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Orchestre Métropolitain


  1. 1.
    Symphony No. 9 in D Minor, WAB 109 (Original 1894 Version, Ed. L. Nowak): II. Scherzo. Bewegt, lebhaft - Trio. Schnell - Anton Bruckner , Yannick Nézet-Séguin
  2. 2.
    Peter Grimes: 4 Sea Interludes, Op. 33a: No. 2. Sunday Morning - Benjamin Britten , Yannick Nézet-Séguin
  3. 3.
    Les pêcheurs de perles, WD 13 / Act 1: "C'était le soir" ... "Au fond du temple saint" - Georges Bizet , Rolando Villazón , Ildar Abdrazakov , Yannick Nézet-Séguin
  4. 4.
    L'elisir d'amore / Act 1: "Voglio dire" - Gaetano Donizetti , Rolando Villazón , Ildar Abdrazakov , Yannick Nézet-Séguin
  5. 5.
    Don Pasquale / Act 1: "Sogno soave e casto mi fa il destin mendico" - Gaetano Donizetti , Rolando Villazón , Ildar Abdrazakov , Yannick Nézet-Séguin
The Orchestre Métropolitain du Grand Montréal is a relatively new, moderately sized Canadian orchestra that performs classical as well as crossover repertory.
Founded in 1981, the Orchestre Métropolitain, as it is now called, consists of about 65 members who perform approximately 70 concerts a year before audiences averaging 3,000. The Orchestre Métropolitain is quite different from most other orchestras in its audience-friendly approach: a speaker introduces the artists and music before each concert, and the conductor then often adds further commentary. From its somewhat modest beginnings, it has given much attention to contemporary music, premiering many important large works, including Hiver dans l'âme by André Prévost (1986) and Siddhartha by Claude Vivier (1987). It also performs regularly for productions of the Opéra Montréal and has made a number of recordings for such labels as Atma Classique and Centrediscs.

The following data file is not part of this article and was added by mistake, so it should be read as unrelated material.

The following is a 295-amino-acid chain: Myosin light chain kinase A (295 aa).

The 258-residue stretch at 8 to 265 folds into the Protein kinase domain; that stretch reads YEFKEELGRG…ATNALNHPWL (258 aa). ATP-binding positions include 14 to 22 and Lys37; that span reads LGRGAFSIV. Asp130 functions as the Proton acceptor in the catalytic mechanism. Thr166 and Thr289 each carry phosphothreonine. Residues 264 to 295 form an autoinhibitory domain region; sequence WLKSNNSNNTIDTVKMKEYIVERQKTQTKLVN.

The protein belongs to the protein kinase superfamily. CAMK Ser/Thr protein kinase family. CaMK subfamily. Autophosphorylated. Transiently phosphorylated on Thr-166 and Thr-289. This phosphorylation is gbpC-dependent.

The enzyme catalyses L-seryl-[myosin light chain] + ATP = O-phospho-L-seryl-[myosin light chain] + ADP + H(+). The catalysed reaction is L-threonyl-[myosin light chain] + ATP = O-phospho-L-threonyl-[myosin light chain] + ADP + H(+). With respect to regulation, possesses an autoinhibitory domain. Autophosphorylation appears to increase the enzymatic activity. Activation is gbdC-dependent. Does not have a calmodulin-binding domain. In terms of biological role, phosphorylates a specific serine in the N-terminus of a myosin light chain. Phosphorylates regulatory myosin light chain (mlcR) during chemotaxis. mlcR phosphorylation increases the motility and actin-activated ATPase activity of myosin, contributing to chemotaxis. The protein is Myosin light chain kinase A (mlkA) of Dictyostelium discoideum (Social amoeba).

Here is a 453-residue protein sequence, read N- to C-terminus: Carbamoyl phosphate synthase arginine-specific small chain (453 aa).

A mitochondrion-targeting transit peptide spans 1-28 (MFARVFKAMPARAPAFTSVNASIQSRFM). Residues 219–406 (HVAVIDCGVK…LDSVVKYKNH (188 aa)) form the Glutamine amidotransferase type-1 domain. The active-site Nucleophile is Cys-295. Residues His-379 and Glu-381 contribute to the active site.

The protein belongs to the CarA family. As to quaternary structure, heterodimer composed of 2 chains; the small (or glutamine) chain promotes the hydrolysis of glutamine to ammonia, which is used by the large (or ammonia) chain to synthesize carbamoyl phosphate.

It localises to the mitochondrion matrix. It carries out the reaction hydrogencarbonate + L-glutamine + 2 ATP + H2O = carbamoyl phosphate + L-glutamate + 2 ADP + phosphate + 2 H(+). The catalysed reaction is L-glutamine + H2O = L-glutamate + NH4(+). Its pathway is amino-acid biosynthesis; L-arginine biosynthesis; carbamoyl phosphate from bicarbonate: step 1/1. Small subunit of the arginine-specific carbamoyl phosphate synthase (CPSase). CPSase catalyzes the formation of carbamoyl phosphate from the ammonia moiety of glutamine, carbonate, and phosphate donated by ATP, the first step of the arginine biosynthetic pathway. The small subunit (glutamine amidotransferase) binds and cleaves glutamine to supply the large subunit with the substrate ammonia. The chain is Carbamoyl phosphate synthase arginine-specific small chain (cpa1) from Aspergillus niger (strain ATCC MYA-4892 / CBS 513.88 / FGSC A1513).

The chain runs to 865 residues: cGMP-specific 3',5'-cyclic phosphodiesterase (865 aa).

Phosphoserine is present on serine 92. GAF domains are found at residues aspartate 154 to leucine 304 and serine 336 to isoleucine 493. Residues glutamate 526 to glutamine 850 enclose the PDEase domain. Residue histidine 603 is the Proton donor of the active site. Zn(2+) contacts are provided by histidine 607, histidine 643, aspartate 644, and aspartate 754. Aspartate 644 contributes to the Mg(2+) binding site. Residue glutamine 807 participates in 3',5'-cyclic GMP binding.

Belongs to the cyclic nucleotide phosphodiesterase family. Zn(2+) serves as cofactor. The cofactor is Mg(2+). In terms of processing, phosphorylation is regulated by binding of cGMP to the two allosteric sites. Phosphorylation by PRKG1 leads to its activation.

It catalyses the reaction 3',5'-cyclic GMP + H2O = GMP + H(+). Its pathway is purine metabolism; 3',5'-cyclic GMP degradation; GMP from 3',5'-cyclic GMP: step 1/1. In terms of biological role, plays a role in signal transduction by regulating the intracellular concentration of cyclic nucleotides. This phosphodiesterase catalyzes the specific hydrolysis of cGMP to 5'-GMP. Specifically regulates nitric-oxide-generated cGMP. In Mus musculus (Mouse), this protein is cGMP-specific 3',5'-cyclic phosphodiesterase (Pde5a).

In 1979 a precursor ensemble consisting of 55 musicians, the Orchestre Variations, was founded by four musicians, including Marc Bélanger, the ensemble's conductor. Two years later the ensemble was renamed the Orchestre Métropolitain du Grand Montréal (and later, Orchestre Métropolitain). It was also enlarged to over 60 players, but gave relatively few concerts, using such venues as Île Notre-Dame and Maurice-Richard Arena.
In 1985 the orchestra presented its first regular season of concerts from a new home, the Théâtre Maisonneuve in Place des Arts. In 1986 Bélanger was succeeded as music director by Agnès Grossmann, and the Orchestre Métropolitain choir also formed. The OM also began commissioning works: John Rea's Over Time was premiered in 1987 and led the way to further successful commissions.
Joseph Rescigno succeeded Grossman in 1995, serving as artistic director until 2000. Yannick Nézet-Séguin became the fourth conductor to head the orchestra and still holds the post of artistic director. Under Nézet-Séguin's leadership the orchestra's reputation has grown, not least because of its success on records. The Nézet-Séguin/OM 2002 recording of Nino Rota's La Strada and Weill's Symphony No. 2 was highly acclaimed and the first of many on the Atma Classique label. Conductor and ensemble have consistently accrued prestigious awards, too, including three Opus Awards in 2005, given by the Conseil québécois de la musique. Nézet-Séguin was also then named performer of the year. The Orchestre Métropolitain's later recordings include the 2009 Bruckner Symphony No. 9, with Nézet-Séguin conducting, on Atma Classique.


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